Had a little bit of an 'episode' on Tuesday, so this morning it was off to the doctors to get it checked out. Having a thorough neurological examination was a sobering experience. The reflexes on my left side were definitely mushy, and I was not able to touch my nose with my left index finger and eyes closed. Doesn't sound much; you'd think everyone could do it, so if you can't then something is out of sync. Suffice it to say I am back on the NHS treadmill again, waiting on the munificence of the nearest neurologist.
And then I had this flash of realisation - or a slap upside the head with the frying pan of enlightenment as Dianne Sylvan puts it. I have been reading Kay Redfield Jamison's shocking memoir of manic depression, 'The Unquiet Mind', which details her war against having to take lithium in order to survive her illness. Like many manic depressives, as soon as she got well, she would stop taking her lithium. Her arguments were several: that she should be able to pull herself together and cope with her illness without medication; that lithium had horrible side effects and dulled both her sense of herself and her experience of the world around her; that it was muffling and subsuming her personality; that she missed the exciting highs of her manias, to which she felt addicted.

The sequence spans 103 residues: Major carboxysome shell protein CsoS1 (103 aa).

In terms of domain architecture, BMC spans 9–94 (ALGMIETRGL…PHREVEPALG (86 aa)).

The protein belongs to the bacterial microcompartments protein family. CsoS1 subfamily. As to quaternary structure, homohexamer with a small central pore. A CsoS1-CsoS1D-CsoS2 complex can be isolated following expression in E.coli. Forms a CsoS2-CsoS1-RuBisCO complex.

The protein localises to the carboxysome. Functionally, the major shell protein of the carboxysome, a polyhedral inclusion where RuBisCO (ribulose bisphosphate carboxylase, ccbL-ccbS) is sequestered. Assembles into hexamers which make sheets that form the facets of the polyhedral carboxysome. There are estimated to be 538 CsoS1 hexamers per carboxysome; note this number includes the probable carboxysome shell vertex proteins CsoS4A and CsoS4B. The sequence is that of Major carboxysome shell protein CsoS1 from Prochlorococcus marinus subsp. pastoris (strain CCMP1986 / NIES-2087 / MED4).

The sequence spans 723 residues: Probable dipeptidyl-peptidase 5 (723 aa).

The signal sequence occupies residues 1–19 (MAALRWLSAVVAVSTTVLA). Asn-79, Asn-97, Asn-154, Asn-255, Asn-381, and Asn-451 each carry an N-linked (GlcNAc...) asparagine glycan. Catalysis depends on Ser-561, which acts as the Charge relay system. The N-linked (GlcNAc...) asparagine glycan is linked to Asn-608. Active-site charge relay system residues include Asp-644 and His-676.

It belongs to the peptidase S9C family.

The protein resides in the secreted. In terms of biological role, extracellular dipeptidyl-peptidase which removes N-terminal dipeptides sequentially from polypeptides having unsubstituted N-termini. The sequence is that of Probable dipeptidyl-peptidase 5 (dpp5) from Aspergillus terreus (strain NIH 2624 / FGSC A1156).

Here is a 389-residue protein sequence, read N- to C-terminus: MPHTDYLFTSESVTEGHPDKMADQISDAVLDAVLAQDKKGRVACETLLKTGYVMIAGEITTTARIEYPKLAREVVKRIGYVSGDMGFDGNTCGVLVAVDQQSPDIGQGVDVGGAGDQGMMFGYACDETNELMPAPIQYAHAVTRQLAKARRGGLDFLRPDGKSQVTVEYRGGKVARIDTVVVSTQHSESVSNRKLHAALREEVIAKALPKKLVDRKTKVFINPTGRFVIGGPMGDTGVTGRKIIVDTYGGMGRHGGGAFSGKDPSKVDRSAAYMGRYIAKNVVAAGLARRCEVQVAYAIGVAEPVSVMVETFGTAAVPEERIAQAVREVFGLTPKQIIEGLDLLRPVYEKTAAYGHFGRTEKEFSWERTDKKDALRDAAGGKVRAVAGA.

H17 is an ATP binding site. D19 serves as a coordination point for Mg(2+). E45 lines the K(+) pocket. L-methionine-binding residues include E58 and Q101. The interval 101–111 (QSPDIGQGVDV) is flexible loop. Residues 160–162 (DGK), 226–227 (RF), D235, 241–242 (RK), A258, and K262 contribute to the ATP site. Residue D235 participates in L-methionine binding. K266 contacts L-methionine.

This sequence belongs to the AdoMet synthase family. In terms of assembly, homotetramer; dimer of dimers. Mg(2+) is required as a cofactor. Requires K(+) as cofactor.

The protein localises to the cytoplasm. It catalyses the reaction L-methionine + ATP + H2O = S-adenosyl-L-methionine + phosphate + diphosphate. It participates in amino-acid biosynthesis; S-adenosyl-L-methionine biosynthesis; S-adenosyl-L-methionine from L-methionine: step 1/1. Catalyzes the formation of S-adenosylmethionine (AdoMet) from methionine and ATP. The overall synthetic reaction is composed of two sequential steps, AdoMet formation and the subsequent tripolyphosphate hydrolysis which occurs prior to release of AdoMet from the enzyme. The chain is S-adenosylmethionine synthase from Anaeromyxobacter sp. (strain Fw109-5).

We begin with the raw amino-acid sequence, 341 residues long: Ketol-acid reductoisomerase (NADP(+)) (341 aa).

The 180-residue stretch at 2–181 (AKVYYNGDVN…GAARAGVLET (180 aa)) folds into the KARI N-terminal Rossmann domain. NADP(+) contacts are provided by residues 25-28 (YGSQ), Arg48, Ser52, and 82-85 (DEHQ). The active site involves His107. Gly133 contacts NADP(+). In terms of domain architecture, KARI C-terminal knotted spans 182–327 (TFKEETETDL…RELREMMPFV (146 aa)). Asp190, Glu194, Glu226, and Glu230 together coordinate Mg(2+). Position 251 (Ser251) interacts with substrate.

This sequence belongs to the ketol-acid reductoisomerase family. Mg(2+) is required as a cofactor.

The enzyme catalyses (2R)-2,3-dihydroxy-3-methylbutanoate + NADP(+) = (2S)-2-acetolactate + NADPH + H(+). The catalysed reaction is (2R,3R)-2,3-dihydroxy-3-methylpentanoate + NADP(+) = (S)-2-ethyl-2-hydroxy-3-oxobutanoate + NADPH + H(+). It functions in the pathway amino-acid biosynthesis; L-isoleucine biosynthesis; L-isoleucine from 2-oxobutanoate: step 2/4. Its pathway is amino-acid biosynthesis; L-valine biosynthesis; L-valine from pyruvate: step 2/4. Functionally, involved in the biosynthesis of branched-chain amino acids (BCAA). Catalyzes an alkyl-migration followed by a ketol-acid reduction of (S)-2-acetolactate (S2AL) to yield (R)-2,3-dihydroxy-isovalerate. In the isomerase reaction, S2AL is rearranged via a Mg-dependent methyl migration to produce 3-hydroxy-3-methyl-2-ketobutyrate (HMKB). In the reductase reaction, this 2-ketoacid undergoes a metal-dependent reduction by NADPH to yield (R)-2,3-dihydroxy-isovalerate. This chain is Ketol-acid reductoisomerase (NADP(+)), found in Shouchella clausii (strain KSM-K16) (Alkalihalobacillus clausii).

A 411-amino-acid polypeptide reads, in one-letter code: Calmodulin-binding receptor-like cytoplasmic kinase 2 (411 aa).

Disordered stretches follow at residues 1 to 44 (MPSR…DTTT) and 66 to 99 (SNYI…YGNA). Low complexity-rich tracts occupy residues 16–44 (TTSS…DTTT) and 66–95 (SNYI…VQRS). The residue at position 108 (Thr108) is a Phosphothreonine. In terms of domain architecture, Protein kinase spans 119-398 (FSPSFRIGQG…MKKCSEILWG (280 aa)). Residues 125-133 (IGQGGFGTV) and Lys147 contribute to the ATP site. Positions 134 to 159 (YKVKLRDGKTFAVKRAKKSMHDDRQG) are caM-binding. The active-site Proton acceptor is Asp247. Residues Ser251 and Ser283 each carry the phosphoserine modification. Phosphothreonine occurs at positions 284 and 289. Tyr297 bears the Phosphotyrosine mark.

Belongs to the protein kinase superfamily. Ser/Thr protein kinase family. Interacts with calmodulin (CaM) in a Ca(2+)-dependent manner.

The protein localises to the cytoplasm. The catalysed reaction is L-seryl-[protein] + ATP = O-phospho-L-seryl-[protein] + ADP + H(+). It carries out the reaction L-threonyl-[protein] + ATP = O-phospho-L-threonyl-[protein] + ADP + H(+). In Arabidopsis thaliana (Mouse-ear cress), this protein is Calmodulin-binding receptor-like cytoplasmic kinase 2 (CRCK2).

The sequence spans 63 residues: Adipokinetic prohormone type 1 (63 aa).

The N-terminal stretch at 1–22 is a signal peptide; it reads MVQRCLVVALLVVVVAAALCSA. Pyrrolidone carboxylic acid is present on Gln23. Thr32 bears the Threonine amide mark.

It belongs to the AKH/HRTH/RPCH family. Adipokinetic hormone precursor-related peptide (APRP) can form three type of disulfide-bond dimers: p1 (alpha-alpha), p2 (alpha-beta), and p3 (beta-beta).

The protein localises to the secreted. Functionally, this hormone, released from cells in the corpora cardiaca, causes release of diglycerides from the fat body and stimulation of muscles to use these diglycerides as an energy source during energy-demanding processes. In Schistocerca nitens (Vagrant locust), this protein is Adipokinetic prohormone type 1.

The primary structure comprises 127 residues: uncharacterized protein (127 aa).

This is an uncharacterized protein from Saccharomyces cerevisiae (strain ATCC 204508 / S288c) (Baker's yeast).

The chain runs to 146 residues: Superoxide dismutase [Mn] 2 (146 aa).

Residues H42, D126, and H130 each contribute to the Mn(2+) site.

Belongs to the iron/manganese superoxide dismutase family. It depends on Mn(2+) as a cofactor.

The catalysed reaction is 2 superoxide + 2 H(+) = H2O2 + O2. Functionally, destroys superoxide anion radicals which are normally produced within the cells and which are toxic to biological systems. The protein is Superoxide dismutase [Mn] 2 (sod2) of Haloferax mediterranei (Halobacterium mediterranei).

And I thought: 'That's me, that is!'
Since I was diagnosed I have been fighting a full-on war with my treatment programme. I have complained that the diet has made me a difficult and unwelcome guest, requires more effort and energy in planning and organising ingredients than I have to spend on it; is inconvenient, embarrassing and boring. I want to be normal. I am addicted to high of normality, of being able to walk into a restaurant and order anything I like off the menu, and I don't want to give it up. I have complained that the medication has stopped me drinking alcohol, and along with the necessarily limited lifestyle, has changed me into a person I no longer recognise, an invalid. I have insisted that I ought to be able to pull myself together and get on with this. In recent months I had even begun to consider giving up my medication, believing I no longer needed it, any more than I believed I needed my restricted diet or rest, not realising that I was better because I had been resting, not in spite of it..
Exactly. Utterly deluded.
Which is how I ended up sitting in an art gallery on Tuesday, unable to move any part of my body, hold my head up properly, focus my eyes or speak. It was half an hour before I managed to attract help. And it has scared me.
Today I realised that I don't have any choice in this, any more than Jamison did in having to take her lithium. The quality of my life depends on following my treatment regimen. I will get ill again if I don't. It is a simple as that. And I don't know why I can't accept it.
I had already resolved to make 2011 my Year of Self Care. Now I realise how important that resolution is. Now I have to make an effort to stay on the wagon for my own good, and for the rest of my life. Looks like Twelve Steps here I come....